"I'm sure you'll hear comments like, 'Hey, Johnny, bring your gun today?,' " said Schwyzer, who wrote about the ethnicity issue in a blog entry titled "Wishing Cho Seung-Hui had been Billy Bob Johnson: the VA Tech shootings and anti-Asian stereotypes."
"I expect many will respond by looking at Asian males and wondering what sort of rage-filled fantasies these guys may be harboring," he added. "We're not used to Asians being anything other than quiet, compliant and hardworking -- the old stereotypes. Any time you have a minority group identified with an act of violence, the subset gets stuck with the blame."
The reality, says Eun Sook Lee, director of the National Korean American Service and Education Consortium, is that had the shooter been white, no one would have made a big deal out of his background after the first reference.
"What I'm saying is that in Columbine, the whole white community didn't have to apologize and take responsibility," she said. "We need to extend our hand and extend our condolences because it is a tragedy. But it will also be a tragedy if this comes to symbolize Korean Americans."
Added Audrey Yamagata-Noji, vice president of student services at Mt. San Antonio College and a board member of Asian Pacific Americans in Higher Education: "Many of our students are quiet and do not communicate or express themselves well. This should not be seen as a thing to fear, rather, it should be viewed as something to more fully understand."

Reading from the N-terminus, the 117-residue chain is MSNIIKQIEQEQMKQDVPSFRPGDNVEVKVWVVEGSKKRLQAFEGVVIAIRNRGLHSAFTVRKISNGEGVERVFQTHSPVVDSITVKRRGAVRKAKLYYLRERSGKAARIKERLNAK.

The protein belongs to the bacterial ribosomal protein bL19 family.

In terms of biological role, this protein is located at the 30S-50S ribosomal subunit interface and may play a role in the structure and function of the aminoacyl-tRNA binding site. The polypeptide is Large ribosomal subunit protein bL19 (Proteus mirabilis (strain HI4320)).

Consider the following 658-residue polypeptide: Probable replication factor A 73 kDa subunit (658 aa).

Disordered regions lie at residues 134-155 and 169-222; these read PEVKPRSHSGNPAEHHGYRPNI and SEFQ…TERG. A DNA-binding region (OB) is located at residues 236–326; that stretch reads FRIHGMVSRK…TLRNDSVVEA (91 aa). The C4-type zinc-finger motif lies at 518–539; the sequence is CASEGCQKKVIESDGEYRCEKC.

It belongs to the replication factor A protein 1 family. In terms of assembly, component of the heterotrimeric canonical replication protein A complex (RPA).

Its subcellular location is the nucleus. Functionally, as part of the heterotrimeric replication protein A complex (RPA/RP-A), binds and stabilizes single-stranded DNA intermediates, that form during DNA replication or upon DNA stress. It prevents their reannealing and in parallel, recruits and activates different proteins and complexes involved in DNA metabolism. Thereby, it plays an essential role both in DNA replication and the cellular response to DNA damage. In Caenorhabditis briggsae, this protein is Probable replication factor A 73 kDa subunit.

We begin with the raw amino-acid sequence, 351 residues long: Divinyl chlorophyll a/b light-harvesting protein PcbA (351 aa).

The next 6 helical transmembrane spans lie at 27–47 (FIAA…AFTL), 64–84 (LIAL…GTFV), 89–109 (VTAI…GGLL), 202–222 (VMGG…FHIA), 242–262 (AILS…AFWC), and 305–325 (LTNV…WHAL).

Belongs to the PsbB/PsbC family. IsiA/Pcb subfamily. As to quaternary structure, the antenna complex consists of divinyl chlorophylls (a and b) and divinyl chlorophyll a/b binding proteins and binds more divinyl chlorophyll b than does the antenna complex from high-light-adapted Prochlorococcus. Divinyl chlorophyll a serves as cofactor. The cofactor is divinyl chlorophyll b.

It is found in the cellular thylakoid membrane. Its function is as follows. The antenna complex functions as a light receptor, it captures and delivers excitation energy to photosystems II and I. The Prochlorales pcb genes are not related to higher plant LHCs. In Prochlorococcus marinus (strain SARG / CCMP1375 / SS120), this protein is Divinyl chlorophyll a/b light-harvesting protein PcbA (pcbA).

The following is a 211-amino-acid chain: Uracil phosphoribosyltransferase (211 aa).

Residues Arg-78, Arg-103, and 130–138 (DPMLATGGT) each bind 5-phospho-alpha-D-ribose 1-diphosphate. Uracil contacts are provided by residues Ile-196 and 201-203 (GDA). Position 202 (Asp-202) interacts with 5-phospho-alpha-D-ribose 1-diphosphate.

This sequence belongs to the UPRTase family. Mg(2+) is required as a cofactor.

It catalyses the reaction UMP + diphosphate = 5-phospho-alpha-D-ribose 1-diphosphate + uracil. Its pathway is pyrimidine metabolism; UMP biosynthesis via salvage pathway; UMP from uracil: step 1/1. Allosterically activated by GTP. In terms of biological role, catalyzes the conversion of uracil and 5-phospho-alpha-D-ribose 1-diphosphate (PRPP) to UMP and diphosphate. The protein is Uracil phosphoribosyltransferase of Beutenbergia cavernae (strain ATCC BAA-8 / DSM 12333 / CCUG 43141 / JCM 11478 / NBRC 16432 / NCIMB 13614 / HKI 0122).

Some said they are particularly concerned about the student reaction at Virginia Tech because only 1,655 of the 26,370 students at Virginia Tech are Asian, and only a fraction of them are Korean.
Elaine H. Kim, a professor of Asian American studies at the University of California at Berkeley, said that Korean students are more likely to speak out about the recent events if they are surrounded by a significant number of fellow Asian students. "I don't think Korean Americans need to apologize about what happened. I don't think they need to hide, either," she said.
Choi, the Korean Student Association president at Michigan, said that his group has no plans to address the events publicly, in part because the academic year is closing. He said he has received an e-mail from a national Korean student group informing students at Michigan and others how to handle and report cases of discrimination.
“I think people tend to blow things out of proportion," Choi said. "But I’m not worried about any outlash from student groups. It’s not a race thing to me.”
Michelle Choi, external chair for the Michigan group, said her dad left her a message after the shooting saying she should "be careful as a Korean American about my actions in the next little while." She said there is heightened awareness among Asian student groups, but that Asian students at Virginia Tech should be careful not to detach.
“[Seung-Hui] was an American sociopath who committed a crime," she said. "That's nothing to do with what we're about."